A new law that took effect on January 1 in California is going to mean that more feet of curb space in San Francisco is likely to turn red in the coming year — and even if it isn't painted red, drivers parking their cars will be expected to respect a 20-foot buffer zone near every crosswalk.
The new statewide parking law is focused on "daylighting" around crosswalks, or removing visual barriers in order to increase pedestrian safety. This means that drivers approaching a crosswalk will have fewer things blocking their view of waiting pedestrians — especially children — at intersections. And it requires that about 20 feet of buffer space be created in the parking zone in front of every crosswalk.
The tricky part here is that across the state and even in corners of San Francisco, curbs may not always be painted red, and crosswalks may not be clearly designated — but the law applies regardless, even for "unmarked" crosswalks, whatever those are.
As the SFMTA explains, thanks to Assembly Bill 413, which was passed in October, drivers will be held responsible for staying clear of all 20-foot zones of crosswalks when parking — at least on the right-hand side of a two-way street, and on both sides of a one-way street — even if the curb isn't painted red.
In San Francisco, no fines will be issued until January 2025, only warnings. But, if the SFMTA has already gotten around to painting the curb red, you can, obviously, be ticketed for being a red zone.
"For pedestrians, daylighting means that they don’t have to venture into the intersection and peek around parked cars to see if they have a clear path to cross," the SFMTA says on its website. "This is especially important for children, who are less visible at intersections. At the same time, drivers get a clearer view of the intersection and can easily see if someone is waiting to cross from well in advance."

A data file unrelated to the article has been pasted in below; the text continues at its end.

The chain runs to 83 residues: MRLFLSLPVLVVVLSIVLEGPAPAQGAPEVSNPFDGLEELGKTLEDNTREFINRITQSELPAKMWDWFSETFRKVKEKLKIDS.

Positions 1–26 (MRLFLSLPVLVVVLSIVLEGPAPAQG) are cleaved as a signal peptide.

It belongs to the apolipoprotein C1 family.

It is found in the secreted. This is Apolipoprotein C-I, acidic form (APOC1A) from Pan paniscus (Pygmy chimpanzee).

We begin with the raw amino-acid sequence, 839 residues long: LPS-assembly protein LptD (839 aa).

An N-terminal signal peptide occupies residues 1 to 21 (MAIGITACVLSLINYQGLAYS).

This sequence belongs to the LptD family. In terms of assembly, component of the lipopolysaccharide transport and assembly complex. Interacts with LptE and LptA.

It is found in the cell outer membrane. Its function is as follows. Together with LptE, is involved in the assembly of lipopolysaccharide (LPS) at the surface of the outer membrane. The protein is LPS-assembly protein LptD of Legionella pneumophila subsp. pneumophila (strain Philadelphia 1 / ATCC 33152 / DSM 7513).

The new law allows local jurisdictions to paint red zones that are longer or shorter than 20 feet, depending on the context. So, as the SFMTA says, "When you see a red curb or parking prohibition sign next to a crosswalk just follow that distance. If there is no paint or signs, the 20 [foot] distance applies."
So, will parking enforcement be out there with measuring tape? That seems unlikely. And SF's curb-parking streets are already pretty well covered with painted curbs. But this could still create new ticketing opportunities in the future for eager parking cops.
As the Chronicle notes, San Francisco launched its Vision Zero iniative in 2014, with goal of reaching zero traffic deaths by 2024, but that clearly hasn't happened. There were 25 traffic deaths in 2023, and 39 the year before — and in the last year alone, 17 pedestrians were killed in SF.
The New York Times recently reported on the alarming trend of rising pedestrian fatalities nationwide, with the bulk of these deaths occurring at night. This trend is unique to the U.S., and one theory is that more pedestrians are getting killed due to distracted drivers looking down at their phones at night — combined possibly with pedestrians who are also looking at their phones. The investigative journalists on the case noted that in Europe, cars with automatic transmissions are far less common, so far fewer drivers have an extra hand free to be fiddling with a phone while driving.
The fine for parking in a red zone in SF, even a little bit in the red zone, is $108.
It's not yet clear what the fine will be for parking in a non-red, "daylighting" zone near a crosswalk.
Photo via SFMTA